A 16-to-1 gold to silver ratio has been the Holy Grail of some silver investors since the mid-sixties.
Unfortunately, fifty years later, it is a quest that continues unabated without success.
In fact, there is evidence that contradicts and widens the chasm that separates wishful thinking from reality.
In the Mint Act of 1792, the U.S. government arbitrarily chose a 16 to 1 ratio of gold prices to silver prices. The actual prices were set at $20.67 per ounce for gold; and $1.29 per ounce for silver.
Prior to 1792 the U.S. did not strike its own coinage. That changed with the establishment of the Philadelphia Mint, which was also authorized by the Mint Act of 1792.
The official price of silver and the market value of silver remained relatively close until the late 1800s.
In 1859, prospectors discovered the Comstock Lode in Virginia City, Nevada. It was the largest silver vein in the world.
Combined with silver already in circulation, this additional supply “flooded the market” and forced the value of silver well below its official price of $1.29 per ounce. This is another classic, historical example of inflation in a pure sense – a devaluation of the money supply. The silver in a silver dollar was now worth much less than the official price of $1.29 per ounce. (Also see: Mansa Musa, Gold, And Inflation)
Congress responded promptly by passing the Coinage Act of 1873, ceasing all production of silver coinage in the U.S. Five years later it reversed itself by passing the Bland-Allison Act which restored silver as legal tender and required the U.S. Treasury to buy large quantities of it. Silver producers were awash with the metal and it was hoped that this new agreement would create more jobs within the mining industry.
A series of other legislative efforts either repealed earlier bills, and/or furthered the requirements of the U.S. Treasury to purchase silver to support the market or to use in the production of silver coinage.
For the next seventy years, the U.S. government ramped up its efforts to control the price of silver. It offered to buy silver at artificially high prices which in turn over-stimulated production of the white metal. This was pleasing to voters in silver mining states. But in the process, the U.S. government acquired a stockpile of over two billion ounces of unneeded silver.
All the while, the market price for silver continued to decline. In 1887, the average annual price of silver dropped below $1.00 and by 1932, at the depths of the Depression, reached a low of $.25 per ounce.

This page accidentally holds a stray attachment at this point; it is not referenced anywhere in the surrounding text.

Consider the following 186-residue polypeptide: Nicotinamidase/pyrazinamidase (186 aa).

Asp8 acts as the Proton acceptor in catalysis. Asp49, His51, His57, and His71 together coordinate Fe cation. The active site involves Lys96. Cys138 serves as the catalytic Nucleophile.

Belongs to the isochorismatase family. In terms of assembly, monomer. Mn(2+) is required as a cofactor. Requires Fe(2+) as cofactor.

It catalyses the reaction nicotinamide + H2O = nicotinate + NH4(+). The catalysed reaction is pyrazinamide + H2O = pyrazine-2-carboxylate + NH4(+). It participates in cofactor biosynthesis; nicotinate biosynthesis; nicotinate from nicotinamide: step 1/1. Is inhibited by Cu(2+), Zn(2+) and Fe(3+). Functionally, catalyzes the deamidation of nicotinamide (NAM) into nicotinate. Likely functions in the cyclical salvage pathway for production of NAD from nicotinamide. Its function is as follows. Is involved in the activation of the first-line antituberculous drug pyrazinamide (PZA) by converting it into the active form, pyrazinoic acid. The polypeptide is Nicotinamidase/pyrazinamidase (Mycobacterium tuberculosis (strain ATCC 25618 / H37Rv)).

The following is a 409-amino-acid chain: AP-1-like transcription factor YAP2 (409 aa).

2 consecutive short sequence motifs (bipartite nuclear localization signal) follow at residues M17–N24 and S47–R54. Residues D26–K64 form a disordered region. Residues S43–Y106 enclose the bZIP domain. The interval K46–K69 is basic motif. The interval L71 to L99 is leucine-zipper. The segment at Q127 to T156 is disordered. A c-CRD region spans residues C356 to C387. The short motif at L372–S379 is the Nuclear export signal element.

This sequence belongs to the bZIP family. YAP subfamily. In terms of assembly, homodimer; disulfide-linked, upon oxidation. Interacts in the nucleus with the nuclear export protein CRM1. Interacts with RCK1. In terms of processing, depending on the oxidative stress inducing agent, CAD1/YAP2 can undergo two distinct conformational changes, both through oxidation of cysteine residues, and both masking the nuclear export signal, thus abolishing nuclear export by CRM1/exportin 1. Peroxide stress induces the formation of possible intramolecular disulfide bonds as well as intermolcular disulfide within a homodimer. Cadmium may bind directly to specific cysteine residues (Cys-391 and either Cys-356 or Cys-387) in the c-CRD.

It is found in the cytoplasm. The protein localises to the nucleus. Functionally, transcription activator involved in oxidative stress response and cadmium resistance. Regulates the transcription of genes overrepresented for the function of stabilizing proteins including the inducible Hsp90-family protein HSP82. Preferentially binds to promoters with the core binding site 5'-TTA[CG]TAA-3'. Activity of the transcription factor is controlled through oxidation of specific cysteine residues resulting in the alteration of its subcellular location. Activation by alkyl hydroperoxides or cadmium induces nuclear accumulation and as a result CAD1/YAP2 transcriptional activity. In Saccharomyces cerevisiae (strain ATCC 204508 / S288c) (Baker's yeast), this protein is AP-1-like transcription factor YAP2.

Also concurrent with this, the gold-to-silver ratio continued an upward march. By the time silver reached its Depression era low of $.25 per ounce, the gold-to-silver ratio had risen to 80-to-1 ($20.67 divided by $.25). By 1940, the ratio had risen to an all-time high of 97-to-1 ($34.00 divided by $.35).
Silver’s primary value as an industrial commodity asserted itself beginning with U.S. involvement in World War II and the gold-to-silver ratio began a gradual decline that lasted for twenty-seven years reaching a low of 16-to-1 in 1968.
After that, and coinciding with free markets for both gold and silver, the ratio proceeded to climb all the way back to near 100-to-1 in 1991. There was one, very brief, period of six months between July 1979 and January 1980 when the ratio fell from 32 down to 16 but was back up to 40 almost immediately after that.
Silver investors who are depending on a declining gold-to-silver ratio are betting that silver will outperform gold going forward. But, if anything, the chart (see link above) shows just the opposite. For the past fifty years, the ratio has held stubbornly above a rising trend line taking it to much higher levels.
The last spike of any consequence below that trend line happened in 2011; and lasted all of three months.
Other than that, any downward moves of significance in the ratio were from much higher levels. And, to add further discouragement, some favorable – for silver – changes in the ratio occurred with actual silver prices either in decline or already at much lower levels.
Gold and silver are two different items with their own independent functions and uses.
Gold is real money. Silver is an industrial commodity with a secondary role as money.
The gold-to-silver ratio that existed one hundred fifty years ago was mostly the result of political influence and appeasement. It was an arbitrary number.
It might be reasonable to expect a ratio for purposes of consistency and uniformity within the existing monetary system. However, the price used for silver at $1.29 per ounce was considerably in excess of the current (then) market price. It was an early form of price support.
There is no fundamental reason which justifies any particular ratio between gold and silver.